May 12, 2006

Be Our Guest / John Jaffe

Wanted: More theological guidance for Catholics in the pews

An April 21 letter to the editor underscores the prevailing lack of theological knowledge rampant among modern Catholics. The writer appears to be more a Quaker or Jehovah’s Witness than a Catholic.

He wrongly states that “all killing is murder.” Murder, as defined in Webster’s Dictionary, is “the unlawful killing of a human being.” Murder is a mortal sin, but not all killing is murder.

The earliest Hebrew translations of the Ten Commandments found in the Torah use the Hebrew verb “ratsach,” associated with criminal acts of killing; murder. The Hebrew verb “harag” more closely covers killing in general, including all forms of life, and was not found in the earliest texts.

These differences were made clear by rabbinical scholars in the 16th century when the English King James version of the Bible appeared. The Septuagint, the Greek translation of the Bible, translated the commandment using a word that means “murder,” not “kill.” St. Augustine, using that translation, made it clear that this commandment did not pertain to every type of killing, to include capital punishment.

To further substantiate the above, it would be very “un-God-like” for God to give the Hebrews the Ten Commandments, admonish them not to “kill,” then lead them across the Jordan where they promptly fought and killed the inhabitants to gain that land, all under his leadership and direction. God, by very definition, cannot be illogical, or “un-Godly.” God is perfect.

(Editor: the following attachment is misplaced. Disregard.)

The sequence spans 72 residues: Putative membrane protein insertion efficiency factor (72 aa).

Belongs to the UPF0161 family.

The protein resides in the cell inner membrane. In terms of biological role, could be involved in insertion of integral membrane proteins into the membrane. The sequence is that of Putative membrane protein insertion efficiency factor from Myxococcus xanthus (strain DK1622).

It is reprehensible that Catholics today are left in a perpetual state of confusion concerning, for example, war, self-defense, etc. What are the children of soldiers or law enforcement officers supposed to think when they read uninformed writing?

I put the blame on many of today’s religious clerics. Not long ago, I had this same conversation with two priests, one newly ordained, pertaining to this commandment. I was met with blank stares, and the comment, “I’ve never heard that.”

Catholics don’t get complicated theology in Sunday homilies, leaving many in the pews uncertain how to address current issues in our lives.

Another problematic area is an understanding of the Church’s traditional position on “subsidiarity,” support for the poor. It hasn’t been fully explained. There are people who need help, but there is a fine line between giving help and becoming an “enabler.”

Do we encourage people to change their lives for the better, discarding habits and lifestyles that are harmful and even deadly, or do we just regularly and routinely give them “stuff” to the point they become ever more dependent? It may make us feel better, and relieve our guilt for having achieved a degree of “success,” but how does it effect those to whom we give?

Faithful Catholics may be assured that the Church does indeed have very good answers for the questions we have. While some homilists are very good, it is unfortunate we do not get the core teachings, but rather a politically correct, “light” version of theology on Sundays and from Catholic News Service columnists.

(John M. Jaffe is an Indianapolis resident and member of St. Barnabas Parish.)


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